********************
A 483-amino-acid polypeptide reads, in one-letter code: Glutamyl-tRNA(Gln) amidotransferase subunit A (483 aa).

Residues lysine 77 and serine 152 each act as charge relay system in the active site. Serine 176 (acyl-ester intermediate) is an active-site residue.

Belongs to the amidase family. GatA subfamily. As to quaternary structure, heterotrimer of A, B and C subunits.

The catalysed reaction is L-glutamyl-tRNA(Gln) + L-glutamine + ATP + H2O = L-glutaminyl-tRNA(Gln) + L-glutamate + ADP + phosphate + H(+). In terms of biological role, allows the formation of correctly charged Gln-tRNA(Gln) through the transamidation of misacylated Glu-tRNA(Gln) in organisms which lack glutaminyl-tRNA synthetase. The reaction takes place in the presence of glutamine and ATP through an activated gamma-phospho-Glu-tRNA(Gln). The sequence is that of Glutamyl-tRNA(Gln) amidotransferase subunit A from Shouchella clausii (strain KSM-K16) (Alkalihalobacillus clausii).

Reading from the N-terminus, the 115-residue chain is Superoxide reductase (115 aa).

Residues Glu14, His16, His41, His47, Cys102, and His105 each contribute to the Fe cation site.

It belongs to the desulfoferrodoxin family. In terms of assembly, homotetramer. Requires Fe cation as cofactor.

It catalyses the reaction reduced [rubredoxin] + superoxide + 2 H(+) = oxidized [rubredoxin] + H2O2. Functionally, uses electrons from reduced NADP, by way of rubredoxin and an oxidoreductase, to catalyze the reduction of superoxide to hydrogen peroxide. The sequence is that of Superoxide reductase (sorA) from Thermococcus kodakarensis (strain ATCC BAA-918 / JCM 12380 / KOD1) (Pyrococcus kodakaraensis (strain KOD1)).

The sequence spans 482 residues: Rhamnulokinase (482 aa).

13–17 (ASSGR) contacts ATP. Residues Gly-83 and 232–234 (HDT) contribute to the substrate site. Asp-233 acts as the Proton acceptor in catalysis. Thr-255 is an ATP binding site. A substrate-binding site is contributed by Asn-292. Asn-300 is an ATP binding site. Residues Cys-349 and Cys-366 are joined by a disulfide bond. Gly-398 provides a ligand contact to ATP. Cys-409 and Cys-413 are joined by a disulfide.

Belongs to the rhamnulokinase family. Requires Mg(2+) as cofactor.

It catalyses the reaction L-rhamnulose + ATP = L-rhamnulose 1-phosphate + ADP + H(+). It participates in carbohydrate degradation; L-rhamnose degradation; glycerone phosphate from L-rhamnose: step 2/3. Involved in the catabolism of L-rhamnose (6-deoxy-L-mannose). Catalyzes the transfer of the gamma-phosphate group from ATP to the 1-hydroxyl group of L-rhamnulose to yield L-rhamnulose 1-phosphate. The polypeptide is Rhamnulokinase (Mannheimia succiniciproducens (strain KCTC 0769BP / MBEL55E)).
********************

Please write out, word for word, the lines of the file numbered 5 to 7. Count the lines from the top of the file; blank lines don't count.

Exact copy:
Reading from the N-terminus, the 115-residue chain is Superoxide reductase (115 aa).

Residues Glu14, His16, His41, His47, Cys102, and His105 each contribute to the Fe cation site.

It belongs to the desulfoferrodoxin family. In terms of assembly, homotetramer. Requires Fe cation as cofactor.